Client: Topeka Zoo, Kansas - Judge Kay McFarland Trust
Location: Topeka , KS, United States
Completion date: 2022
Artwork budget: $17,500
Artist and Project Lead
Joyce Steinfeld Designs
Customer Contact and Project Approval
Howard and Elaine Schwartz
Trustee Kay McFarland Trust
metal fabrication and laser cutting
J & J Fabdrication
SRS Powder Painting
Santa Clara Powder Painting
The Topeka Zoo is a world renowned zoo. It is a medium size zoo in Topeka Kansas in the United States. It houses over 250 animals and includes one of the first indoor tropical rain forest in the United States. It is one of the most popular attractions in Topeka, with 250,000 visitors a year. Built as part of the zoo, it recreates of a traditional Japanese Garden with koi ponds, honoring Kansas Chief Justice Kay McFarland. Visitors to the zoo can come to the garden to sit and unwind in its tranquil beauty. In the garden area is a conservation center with exhibits of topography and animals of Kansas. Here is also a public rental space to have events and large parties. This is the place that houses the sculpture “Aspiration, and the Japanese Character Justice” that was created and built to honor Judge Kay McFarland and her life. This project had two parts. First was the construction of the sculpture, then with the passage of time of about one year, a companion sign was conceived of and designed. This companion sign features the Japanese Character, seigi with a crane lifting its head to feed on it. Also included in the sign is a photo collage of pictures from the life of Kay McFarland, a poem written about her and my Artist Statement about the project.
The goal of this project was to bring about a way of telling the story of why this Japanese Garden exists at the Topeka Zoo. Judge Kay McFarland passed away without leaving any heirs to inherit her estate. A trust was set up and the funds from the trust paid for the design and construction of the Japanese Garden at the Topeka Zoo. To honor and educate the visitors to the Garden about Judge Kay McFarland’s life and contribution’s to society, the sculpture and the companion sign accomplish this in an interesting and artistically esthetic way.
Joyce worked together with Elaine and Howard Schwartz who are the trustee’s of the estate of Kay McFarland. Joyce was in Los Gatos, California and Elaine and Howard were in Topeka, Kansas. The project started with deciding on the location and size of the sculpture. The sculpture was to be 6 feet tall. Howard, who is 6 feet tall, stood at the location that the sculpture was to be located and a picture was taken with him as a point of reference for size. All the drawings of what the sculpture would look like in this space were scaled and inserted into this photo, so we could accurately predict what it would look like when it was finished.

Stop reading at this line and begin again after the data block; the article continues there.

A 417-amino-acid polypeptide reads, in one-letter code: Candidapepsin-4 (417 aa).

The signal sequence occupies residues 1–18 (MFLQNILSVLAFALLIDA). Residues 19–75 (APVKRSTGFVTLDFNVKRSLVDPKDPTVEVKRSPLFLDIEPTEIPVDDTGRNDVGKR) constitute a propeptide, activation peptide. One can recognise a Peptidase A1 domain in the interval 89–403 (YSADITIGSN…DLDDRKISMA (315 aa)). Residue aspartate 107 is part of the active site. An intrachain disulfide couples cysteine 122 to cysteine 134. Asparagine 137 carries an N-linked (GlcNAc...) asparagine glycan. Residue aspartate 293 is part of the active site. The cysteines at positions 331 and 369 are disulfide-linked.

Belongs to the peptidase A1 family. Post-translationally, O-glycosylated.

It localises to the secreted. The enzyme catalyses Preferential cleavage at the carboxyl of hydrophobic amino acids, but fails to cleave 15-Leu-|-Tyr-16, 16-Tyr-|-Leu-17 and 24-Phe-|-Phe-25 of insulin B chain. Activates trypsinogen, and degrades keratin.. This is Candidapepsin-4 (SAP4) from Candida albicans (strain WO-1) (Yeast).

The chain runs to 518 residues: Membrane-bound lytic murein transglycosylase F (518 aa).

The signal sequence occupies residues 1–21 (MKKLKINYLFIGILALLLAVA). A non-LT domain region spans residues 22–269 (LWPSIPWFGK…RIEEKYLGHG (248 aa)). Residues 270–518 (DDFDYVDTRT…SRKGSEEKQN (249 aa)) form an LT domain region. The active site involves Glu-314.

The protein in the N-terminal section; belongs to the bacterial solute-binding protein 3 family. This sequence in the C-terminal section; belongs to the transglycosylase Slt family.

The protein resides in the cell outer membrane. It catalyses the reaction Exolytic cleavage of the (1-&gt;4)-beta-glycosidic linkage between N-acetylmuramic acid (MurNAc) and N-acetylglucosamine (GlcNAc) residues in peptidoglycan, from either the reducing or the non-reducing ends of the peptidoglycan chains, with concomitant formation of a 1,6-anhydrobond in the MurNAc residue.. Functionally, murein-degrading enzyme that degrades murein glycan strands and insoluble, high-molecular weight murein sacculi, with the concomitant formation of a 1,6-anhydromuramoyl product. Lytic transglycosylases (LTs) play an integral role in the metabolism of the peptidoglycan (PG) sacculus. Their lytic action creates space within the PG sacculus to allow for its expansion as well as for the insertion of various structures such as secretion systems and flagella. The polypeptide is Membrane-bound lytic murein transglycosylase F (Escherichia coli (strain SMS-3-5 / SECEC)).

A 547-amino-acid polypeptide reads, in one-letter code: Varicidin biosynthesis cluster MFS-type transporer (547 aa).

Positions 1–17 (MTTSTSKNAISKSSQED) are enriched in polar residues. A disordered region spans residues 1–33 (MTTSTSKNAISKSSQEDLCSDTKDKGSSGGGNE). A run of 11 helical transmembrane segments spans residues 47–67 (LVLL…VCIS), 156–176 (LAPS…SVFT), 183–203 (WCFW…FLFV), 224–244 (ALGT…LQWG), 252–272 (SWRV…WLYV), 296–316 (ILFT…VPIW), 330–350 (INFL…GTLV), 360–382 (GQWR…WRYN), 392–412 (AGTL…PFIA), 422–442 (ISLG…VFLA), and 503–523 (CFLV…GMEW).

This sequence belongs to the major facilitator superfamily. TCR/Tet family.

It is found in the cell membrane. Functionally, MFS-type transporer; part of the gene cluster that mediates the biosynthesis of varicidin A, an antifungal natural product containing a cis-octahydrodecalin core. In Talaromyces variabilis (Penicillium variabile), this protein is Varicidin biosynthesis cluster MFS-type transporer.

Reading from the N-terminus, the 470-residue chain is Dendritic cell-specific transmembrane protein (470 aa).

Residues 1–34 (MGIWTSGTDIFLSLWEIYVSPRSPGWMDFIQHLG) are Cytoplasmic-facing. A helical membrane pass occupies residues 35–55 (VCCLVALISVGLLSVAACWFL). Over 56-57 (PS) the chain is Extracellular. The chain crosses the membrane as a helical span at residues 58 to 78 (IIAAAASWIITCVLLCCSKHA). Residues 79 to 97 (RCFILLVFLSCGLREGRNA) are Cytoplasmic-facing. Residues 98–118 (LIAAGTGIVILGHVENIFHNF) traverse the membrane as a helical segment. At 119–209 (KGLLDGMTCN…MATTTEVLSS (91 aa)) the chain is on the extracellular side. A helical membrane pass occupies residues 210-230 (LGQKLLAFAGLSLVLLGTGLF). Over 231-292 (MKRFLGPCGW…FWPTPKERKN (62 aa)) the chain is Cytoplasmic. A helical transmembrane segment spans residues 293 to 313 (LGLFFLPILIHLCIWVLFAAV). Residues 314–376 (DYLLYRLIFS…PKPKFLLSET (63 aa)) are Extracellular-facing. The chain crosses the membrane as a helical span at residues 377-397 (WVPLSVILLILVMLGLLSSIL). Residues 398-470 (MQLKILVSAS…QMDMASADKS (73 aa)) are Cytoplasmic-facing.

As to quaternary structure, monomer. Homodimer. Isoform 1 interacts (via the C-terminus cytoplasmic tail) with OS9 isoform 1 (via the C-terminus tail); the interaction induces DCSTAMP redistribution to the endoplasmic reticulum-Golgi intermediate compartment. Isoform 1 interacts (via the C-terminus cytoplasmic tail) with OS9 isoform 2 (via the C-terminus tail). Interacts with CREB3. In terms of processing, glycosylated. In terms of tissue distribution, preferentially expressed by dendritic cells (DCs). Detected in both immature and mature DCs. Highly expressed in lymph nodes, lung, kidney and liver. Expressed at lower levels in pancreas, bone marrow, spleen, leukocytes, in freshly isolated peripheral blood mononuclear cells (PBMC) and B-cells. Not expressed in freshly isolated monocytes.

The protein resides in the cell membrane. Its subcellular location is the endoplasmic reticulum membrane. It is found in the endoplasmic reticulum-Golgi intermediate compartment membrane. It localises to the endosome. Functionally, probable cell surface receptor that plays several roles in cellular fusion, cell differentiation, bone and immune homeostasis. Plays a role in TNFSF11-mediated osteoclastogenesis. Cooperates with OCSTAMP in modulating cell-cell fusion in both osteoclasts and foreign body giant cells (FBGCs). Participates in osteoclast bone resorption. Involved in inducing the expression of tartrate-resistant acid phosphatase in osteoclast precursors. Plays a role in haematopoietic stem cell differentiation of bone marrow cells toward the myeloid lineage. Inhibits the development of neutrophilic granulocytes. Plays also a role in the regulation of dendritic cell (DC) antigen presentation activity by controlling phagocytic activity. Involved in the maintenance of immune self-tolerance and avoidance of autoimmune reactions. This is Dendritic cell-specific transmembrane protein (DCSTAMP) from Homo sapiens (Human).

The sculpture is fabricated steel. The parts to make the sculpture were laser cut from steel and welded together. The piece was then powder painted, crated and shipped to the Topeka Zoo, were it was placed in the building at Kay’s Garden.
After about a year, it was decided to build the companion sign to the sculpture. A model of the sign was constructed from card board, photographed and scaled to a size that would work with the main sculpture that it would sit next to. The sign was constructed so it would bolt together and could be shipped flat in a crate. There were pictures and instructions provided to properly assemble the companion sign.
This Artist Statement is a shortened version “Aspiration, and the Japanese Character Justice Sculpture” combines two of my interests The This abstract shape is called “Aspirations” and is shown in my art book “Sign Posts Among the Living Shapes”. The words under this sculpture say, “My Aspirations stood like signposts in the desert”. Judge Kay McFarland’s aspirations made her the first woman to graduate from her law school, first woman elected to a judgeship in Shawnee County, first woman on the Kansas Supreme Court. Judge Kay McFarland continually broke the glass ceilings limiting women from participating in these professions and opened the path for other younger women to follow. The Cube has images that represents my interest in what I call “Language Art” I visually interpret words in my artistic style. The Japanese word for Justice, seigi is a casual use of the word justice, not used in courts. Used in an idealistic sense, in statements about realizing justice. This represented her softer side, which included riding and showing world champion horses and nature. I have made the Japanese word seigi into a plant or flower with a stem and each face of the cube shows it in a landscape or being approached by a bird.